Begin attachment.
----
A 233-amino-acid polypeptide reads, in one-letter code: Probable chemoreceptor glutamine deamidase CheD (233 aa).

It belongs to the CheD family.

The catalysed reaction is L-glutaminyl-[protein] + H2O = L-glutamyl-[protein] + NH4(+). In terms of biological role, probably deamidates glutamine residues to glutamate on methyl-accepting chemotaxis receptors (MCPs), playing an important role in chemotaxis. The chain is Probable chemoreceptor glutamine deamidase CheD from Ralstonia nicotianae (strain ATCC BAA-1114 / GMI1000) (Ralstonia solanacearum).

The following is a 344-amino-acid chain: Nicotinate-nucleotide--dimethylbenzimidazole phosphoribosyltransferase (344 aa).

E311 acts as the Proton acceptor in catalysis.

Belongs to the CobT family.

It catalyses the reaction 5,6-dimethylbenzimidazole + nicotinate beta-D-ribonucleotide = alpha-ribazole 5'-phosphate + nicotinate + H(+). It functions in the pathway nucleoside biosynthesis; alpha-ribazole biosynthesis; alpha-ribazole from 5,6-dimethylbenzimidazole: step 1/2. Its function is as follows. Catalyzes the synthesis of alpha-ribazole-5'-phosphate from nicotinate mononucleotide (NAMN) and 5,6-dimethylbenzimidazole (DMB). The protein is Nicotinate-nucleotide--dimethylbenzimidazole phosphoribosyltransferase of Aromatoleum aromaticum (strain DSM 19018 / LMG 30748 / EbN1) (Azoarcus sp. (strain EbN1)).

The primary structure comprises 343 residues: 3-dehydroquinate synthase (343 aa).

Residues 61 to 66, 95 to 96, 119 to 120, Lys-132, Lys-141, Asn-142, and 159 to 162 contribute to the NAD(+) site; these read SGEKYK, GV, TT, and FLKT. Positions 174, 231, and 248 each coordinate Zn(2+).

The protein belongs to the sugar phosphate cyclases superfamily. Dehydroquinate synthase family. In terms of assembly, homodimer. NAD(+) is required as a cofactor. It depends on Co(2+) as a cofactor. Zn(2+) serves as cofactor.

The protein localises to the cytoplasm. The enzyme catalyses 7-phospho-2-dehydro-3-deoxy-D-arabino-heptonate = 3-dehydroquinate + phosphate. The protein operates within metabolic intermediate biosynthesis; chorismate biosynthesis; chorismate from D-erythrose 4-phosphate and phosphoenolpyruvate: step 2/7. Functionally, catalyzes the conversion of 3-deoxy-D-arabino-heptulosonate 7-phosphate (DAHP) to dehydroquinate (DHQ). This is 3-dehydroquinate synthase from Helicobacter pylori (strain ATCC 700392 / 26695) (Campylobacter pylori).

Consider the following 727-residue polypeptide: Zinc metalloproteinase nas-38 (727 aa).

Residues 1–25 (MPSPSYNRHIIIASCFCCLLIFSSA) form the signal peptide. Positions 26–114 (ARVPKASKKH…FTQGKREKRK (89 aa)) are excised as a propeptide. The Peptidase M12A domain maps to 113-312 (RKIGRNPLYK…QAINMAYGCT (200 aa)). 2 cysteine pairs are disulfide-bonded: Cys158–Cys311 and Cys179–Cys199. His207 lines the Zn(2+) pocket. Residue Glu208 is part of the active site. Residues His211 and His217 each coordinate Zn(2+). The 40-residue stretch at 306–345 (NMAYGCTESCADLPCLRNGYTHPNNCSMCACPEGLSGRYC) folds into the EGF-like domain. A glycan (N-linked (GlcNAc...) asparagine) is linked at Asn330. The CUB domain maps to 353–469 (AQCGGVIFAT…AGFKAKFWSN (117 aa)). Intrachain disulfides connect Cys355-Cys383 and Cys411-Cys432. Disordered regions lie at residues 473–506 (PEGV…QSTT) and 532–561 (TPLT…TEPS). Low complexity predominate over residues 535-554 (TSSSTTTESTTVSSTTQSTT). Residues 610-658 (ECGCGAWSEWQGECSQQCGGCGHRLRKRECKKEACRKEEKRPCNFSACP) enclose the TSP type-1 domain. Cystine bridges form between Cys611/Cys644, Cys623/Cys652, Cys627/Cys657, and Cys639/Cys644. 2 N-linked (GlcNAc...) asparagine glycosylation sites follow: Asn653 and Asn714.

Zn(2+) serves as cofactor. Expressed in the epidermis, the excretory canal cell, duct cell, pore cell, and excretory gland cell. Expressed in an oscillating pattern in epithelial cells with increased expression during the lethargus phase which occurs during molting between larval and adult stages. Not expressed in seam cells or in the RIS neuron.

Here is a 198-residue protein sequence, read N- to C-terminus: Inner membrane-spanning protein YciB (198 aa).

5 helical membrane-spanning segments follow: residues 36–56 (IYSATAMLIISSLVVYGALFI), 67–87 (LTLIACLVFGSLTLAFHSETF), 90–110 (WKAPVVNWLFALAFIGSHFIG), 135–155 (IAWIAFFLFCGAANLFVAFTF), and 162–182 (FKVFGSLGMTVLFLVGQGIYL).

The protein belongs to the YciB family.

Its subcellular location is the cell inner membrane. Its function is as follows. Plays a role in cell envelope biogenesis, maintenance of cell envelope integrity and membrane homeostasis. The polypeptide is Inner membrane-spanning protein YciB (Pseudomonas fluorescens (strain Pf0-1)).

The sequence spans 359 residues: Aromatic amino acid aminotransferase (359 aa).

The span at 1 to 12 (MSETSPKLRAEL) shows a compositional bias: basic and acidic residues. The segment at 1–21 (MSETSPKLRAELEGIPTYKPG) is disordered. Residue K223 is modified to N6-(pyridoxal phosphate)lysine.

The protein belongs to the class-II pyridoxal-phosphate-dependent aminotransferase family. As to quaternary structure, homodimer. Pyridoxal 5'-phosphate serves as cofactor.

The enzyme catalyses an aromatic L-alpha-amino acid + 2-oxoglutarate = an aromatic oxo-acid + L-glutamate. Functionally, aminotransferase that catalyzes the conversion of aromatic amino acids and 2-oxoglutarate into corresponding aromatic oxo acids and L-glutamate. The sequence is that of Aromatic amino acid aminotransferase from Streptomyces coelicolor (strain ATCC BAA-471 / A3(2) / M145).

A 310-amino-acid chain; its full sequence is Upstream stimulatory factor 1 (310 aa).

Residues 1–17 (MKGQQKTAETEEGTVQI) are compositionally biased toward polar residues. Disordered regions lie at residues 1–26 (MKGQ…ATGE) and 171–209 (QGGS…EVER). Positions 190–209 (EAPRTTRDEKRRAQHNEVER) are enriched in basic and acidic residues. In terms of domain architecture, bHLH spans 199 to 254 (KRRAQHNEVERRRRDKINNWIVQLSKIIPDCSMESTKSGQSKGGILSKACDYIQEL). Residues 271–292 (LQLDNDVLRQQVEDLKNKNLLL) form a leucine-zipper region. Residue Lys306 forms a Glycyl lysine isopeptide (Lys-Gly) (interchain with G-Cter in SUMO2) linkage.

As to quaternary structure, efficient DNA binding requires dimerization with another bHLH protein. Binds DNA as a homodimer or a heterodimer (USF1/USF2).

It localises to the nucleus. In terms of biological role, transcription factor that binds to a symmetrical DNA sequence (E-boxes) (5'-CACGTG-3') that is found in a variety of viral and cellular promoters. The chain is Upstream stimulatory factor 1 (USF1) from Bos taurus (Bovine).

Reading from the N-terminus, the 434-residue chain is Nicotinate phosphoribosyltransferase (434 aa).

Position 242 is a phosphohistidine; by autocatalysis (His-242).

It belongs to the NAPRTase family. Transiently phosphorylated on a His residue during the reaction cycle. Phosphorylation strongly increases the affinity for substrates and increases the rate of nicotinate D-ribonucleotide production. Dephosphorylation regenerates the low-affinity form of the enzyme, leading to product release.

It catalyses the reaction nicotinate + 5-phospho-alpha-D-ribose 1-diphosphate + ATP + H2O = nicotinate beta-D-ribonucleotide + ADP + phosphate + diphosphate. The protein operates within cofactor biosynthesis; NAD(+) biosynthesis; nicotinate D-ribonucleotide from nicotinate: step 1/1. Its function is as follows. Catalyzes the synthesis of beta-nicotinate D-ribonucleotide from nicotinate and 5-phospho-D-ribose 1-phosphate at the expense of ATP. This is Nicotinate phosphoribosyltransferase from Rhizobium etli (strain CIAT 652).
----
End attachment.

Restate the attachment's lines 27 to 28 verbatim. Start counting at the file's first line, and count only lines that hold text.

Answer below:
Reading from the N-terminus, the 434-residue chain is Nicotinate phosphoribosyltransferase (434 aa).

Position 242 is a phosphohistidine; by autocatalysis (His-242).